Class II gaming decimation feared in wake of Metlakatla decision
WASHINGTON - Concern - sometimes amounting to manifest distress in Native communities that rely on revenue from Class II gaming - has arisen that the Indian Class II industry could be going down hard after a June 4 ruling of the National Indian Gaming Commission. NIGC Chairman Phil Hogen denied a modification to the Metlakatla Indian Community Tribal Gaming Ordinance, stating that its intended Class II machines would actually offer facsimiles of electronic games of chance - illegal for Class II operations under the Indian Gaming Regulatory Act of 1988.
But according to his critics, Hogen hasn't appreciated sharp language like the following, from Senate Report No. 100-446, of the Indian Affairs Committee, clarifying congressional intent with regard to IGRA: ''The committee specifically rejects any inference that tribes should restrict class II games to existing game sizes, levels of participation or current technology. The committee intends that tribes be given the opportunity to take advantage of modern methods of conducting class II games and the language regarding technology is designed to provide maximum flexibility.''
Hogen argues that Congress understood gaming technology would evolve for Class III games. He said Congress did not foresee that gaming technology would evolve for Class II games as well.
His critics come back that it's a pretty weak understanding on which to base the possible decimation of Indian Class II gaming, though of course passages in IGRA and its clarifying reports can also be found to bolster Hogen's positions. All sides seem to agree that courts will settle it.
But court processes may grind too slowly for Indian Class II gaming, according to its advocates, especially if gaming machine manufacturers embargo the activating infrastructure of ''one-touch'' machines, fearing for their distributor licenses in the aftermath of Hogen's June 4 ruling on the Metlakatla modification. Scenarios vary, and all are speculative at this point. But however it were to happen, said David Qualls, chairman of the Oklahoma Indian Gaming Association, the Class III gaming industry as a whole stands to gain from killing the Class II Indian gaming industry.
''I don't know if there's a handshake deal with any firm,'' he added, referring to the timely submission to NIGC of Metlakatla's singularly detailed, game-specific amendment request for a modification to include one-touch machines. ''But something about this smells pre-determined. ... I think there's people who are capitalizing on his [Hogen's] passion. ... I think the outcome of this is going to be an edge in the market for other people, gaming manufacturers, states, nontribal gaming jurisdictions.''
Metlakatla representatives acknowledged at a National Indian Gaming Association-hosted meeting in Washington that the proposed one-touch, game-specific amendment had been a work in progress for two years, unbeknownst to other Class II tribes in Oklahoma at least, Qualls said.
Hogen acknowledged that NIGC had been forewarned the Metlakatla request would be game-specific. Metlakatla's so-called uncompacted status meant the tribe's game-specific proposal could only be for Class II gaming purposes. A modification to its existing Class II gaming ordinance would have been for one-touch purposes, predictably enough for anyone of Hogen's experience. He testified before the Senate Indian Affairs Committee April 17 that most purported Class II one-touch machines in Indian country actually offer Class III games of chance.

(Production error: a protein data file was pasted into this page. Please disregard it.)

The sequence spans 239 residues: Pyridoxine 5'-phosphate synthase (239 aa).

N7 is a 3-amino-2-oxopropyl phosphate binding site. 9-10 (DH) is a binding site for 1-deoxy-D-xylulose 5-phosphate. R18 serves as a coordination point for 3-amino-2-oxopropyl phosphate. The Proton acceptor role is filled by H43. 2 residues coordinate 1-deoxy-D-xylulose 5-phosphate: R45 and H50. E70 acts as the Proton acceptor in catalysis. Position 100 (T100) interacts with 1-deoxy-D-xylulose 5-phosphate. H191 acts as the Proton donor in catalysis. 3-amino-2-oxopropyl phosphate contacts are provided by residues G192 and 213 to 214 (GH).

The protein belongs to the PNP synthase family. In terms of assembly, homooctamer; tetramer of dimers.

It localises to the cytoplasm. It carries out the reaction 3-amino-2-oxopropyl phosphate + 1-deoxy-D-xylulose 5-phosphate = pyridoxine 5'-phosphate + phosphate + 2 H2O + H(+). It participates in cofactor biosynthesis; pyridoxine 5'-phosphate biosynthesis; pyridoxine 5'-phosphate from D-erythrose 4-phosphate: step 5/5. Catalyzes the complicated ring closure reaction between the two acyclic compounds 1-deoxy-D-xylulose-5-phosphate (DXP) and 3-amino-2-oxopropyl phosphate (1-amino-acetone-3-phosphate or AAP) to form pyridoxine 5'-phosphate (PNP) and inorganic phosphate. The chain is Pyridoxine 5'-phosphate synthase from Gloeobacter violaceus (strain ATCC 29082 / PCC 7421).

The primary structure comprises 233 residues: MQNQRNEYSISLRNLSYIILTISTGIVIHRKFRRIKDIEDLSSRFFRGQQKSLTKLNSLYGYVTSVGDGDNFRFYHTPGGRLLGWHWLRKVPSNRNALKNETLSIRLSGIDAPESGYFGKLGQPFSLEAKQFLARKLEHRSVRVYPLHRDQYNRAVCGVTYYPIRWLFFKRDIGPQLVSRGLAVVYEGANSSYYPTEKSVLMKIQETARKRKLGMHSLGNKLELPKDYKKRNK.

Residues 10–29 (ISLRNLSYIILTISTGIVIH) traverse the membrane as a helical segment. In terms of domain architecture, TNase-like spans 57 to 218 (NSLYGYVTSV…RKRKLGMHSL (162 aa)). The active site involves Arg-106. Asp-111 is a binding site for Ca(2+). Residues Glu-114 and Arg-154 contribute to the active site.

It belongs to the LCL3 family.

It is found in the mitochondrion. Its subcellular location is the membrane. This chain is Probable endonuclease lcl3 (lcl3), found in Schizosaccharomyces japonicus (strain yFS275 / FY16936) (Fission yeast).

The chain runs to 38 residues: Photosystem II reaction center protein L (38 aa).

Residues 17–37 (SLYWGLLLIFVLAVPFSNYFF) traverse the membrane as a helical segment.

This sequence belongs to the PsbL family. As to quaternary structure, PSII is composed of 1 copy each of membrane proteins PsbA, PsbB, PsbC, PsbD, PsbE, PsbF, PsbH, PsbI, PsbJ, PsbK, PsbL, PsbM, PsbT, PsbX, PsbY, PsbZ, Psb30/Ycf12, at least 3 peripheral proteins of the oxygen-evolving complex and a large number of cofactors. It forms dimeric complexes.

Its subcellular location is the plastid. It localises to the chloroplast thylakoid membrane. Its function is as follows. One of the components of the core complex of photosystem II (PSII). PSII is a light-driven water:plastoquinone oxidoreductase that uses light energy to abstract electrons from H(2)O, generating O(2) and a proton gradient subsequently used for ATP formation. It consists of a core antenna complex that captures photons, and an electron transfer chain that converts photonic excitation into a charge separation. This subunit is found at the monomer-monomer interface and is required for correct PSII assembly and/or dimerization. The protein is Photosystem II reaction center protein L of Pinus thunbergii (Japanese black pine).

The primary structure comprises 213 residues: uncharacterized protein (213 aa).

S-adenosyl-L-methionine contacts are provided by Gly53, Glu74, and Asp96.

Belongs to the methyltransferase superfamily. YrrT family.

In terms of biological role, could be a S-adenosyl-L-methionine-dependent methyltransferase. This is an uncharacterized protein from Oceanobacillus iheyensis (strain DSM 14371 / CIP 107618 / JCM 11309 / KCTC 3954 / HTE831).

''All of a sudden,'' Qualls said, ''a small Alaska tribe with 40 machines, compared with 30,000 in Oklahoma, submits a gaming ordinance ... and within six days, which is record time for NIGC to do anything, within six calendar days they issue a full opinion.''
Hogen responded that there was never a handshake deal between NIGC and any other entity concerning the Metlakatla submission. ''We carry no brief for the Class III industry.''
He denied any intent to give any entity an edge in the Indian gaming market, but added that machine manufacturers who have worked from NIGC advisory opinions might have one.
He explained the celerity of the Metlakatla decision as follows: Indian gaming cannot take place at all without NIGC approval of an ordinance, but the ordinances have always been site-specific, involving lengthy research into issues of tribal land status. ''This was the first time we've had a game-specific ordinance.''
There was no reason to wait, he said; no reason not to make haste.
''We didn't want to hide the ball ... and for God's sake we've been working on this for five years.''
Should the Metlakatla decision end up in court, Hogen will consider it a good thing. ''That will move the process along,'' he said.
John Tahsuda, of Navigators LLC in Washington, explained that it's a better thing for Hogen, a former U.S. attorney, and NIGC than it was before. With the Metlakatla decision, he said, ''He wants to give himself standing [in court] ... where he can say, 'We did take action on this.'''
He has more latitude with an NIGC denial of a tribal ordinance modification, Tahsuda said, than he would in the case of a tribally initiated action that he disapproved under IGRA. In a hearing involving an NIGC denial, the burden of proof shifts for Hogen from enforcing against a regulation in light of IGRA, to enforcing an ordinance in light of NIGC regulation.
''And it affects the way the issue is presented,'' Tahsuda said.
In a general bench trial, proof has been developed in light of IGRA and a judge can call his or her own expert witnesses. NIGC must prove its case and prove the facts it rests on.
In a hearing on NIGC ordinance enforcement, by contrast, no agreed-upon body of facts exists.
''Essentially, Hogen gets to hold a hearing on his own opinion. He's 0 for 4 in court on Class II,'' Qualls said.